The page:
A Troubled Mandate
THE IMPATIENT, idealistic Americans had their way. Weizmann yielded to the extent of agreeing to let the Zionist representatives at the peace conference ask for all of Palestine as the Jewish national home. He also promised to demand that the ultimate aim of the British mandate would be the creation of a self- governing commonwealth. By the autumn of 1919 these proposals had received Balfour's blessing and were placed before the peace conference.
The first phase of that conference had by then come to an end with the drafting of the Treaty of Versailles, which brought an official close to the war and established the League of Nations. Under Article 22 of the League's covenant--included in the Treaty of Versailles--the former colonial possessions of Germany and Turkey would be allotted by League mandate to various Allied powers; the mandates were to be decreed at a conference to be held at San Remo, Italy, in the spring of 1920. The United States Senate refused to ratify the Treaty of Versailles, because it was unwilling to accept the loss of national sovereignty that it deemed was involved in joining the League of Nations; and so there could be no direct American participation in the parceling- out of mandated territories. But the United States insisted that as one of the major powers its consent was necessary for all mandate awards, and this was granted; each award would be submitted for American approval.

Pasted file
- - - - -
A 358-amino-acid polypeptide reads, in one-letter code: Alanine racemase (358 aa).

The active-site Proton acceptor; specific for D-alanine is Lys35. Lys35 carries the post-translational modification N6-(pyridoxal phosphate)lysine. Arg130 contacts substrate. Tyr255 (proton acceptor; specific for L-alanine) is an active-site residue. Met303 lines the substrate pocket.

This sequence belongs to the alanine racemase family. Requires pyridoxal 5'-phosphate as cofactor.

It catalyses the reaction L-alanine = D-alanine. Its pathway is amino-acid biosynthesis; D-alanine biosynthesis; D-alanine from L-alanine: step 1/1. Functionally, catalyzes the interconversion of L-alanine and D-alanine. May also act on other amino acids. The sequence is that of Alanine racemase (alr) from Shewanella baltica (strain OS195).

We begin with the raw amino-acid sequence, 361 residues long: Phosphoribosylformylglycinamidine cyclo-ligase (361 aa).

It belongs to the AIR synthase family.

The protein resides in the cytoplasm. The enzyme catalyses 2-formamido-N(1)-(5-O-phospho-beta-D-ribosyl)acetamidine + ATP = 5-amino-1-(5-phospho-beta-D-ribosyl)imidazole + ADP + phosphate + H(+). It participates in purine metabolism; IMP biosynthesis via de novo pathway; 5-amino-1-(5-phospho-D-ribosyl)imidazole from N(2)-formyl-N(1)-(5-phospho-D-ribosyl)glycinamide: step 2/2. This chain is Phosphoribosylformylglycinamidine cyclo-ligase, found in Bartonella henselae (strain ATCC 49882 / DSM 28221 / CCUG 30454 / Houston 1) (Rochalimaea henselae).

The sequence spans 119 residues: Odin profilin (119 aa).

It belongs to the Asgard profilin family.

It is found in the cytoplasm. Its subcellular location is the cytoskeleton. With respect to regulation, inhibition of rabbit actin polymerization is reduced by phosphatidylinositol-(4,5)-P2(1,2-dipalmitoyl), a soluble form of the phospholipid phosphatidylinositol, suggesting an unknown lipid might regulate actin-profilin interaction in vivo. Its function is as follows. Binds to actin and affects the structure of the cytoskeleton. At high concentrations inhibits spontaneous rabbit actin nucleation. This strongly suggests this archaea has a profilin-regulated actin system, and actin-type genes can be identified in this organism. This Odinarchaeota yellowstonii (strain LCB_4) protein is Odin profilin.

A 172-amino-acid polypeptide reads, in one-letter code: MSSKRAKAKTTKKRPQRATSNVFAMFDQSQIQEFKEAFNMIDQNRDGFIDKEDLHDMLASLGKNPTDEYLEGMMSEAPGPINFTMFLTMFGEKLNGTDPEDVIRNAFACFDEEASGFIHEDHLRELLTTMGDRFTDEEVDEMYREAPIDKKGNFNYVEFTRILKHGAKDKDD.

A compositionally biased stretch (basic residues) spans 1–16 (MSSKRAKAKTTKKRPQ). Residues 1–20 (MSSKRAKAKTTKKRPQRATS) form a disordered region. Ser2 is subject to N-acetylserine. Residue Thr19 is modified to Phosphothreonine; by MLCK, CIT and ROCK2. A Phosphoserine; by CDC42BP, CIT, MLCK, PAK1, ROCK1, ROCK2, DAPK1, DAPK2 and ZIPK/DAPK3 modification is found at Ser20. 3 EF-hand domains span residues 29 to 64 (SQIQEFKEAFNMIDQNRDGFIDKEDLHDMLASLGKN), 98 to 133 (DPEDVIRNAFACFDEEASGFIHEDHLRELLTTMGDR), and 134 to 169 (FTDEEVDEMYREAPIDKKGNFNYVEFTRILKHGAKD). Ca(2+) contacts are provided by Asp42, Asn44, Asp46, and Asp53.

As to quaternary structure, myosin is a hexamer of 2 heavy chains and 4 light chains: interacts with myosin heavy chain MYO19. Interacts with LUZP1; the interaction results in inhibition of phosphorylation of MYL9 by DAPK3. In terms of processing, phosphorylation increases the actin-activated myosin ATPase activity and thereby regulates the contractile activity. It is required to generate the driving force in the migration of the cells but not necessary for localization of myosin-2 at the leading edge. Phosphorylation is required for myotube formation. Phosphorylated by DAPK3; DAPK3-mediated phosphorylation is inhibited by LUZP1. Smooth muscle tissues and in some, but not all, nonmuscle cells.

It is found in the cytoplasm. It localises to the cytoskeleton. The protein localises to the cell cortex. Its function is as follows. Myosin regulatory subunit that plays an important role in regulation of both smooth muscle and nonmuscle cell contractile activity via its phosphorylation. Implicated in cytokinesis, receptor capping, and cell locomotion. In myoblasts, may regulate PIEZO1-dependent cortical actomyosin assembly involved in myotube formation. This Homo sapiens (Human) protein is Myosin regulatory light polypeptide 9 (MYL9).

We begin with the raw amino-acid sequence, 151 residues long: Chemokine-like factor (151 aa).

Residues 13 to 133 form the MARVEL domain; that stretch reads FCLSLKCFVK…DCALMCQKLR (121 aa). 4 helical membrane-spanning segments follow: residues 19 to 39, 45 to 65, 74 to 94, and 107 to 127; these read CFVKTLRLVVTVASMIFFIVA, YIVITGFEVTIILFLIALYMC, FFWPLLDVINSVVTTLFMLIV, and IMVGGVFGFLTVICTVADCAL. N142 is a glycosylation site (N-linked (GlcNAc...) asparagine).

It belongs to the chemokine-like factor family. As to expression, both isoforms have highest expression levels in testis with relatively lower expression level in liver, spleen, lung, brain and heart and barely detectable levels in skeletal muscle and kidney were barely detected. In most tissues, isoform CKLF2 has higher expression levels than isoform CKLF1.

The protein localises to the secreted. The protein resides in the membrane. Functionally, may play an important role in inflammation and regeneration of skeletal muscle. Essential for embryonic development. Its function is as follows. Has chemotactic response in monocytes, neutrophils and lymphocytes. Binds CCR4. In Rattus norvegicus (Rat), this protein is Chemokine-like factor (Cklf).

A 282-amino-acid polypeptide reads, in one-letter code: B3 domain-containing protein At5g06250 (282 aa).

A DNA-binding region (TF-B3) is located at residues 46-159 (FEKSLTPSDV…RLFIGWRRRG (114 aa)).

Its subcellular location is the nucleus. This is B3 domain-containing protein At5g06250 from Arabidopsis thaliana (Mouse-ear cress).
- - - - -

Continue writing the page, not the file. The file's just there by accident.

This was of great importance to the Zionist cause, for it was still possible that the Jewish homeland would be scuttled. An unofficial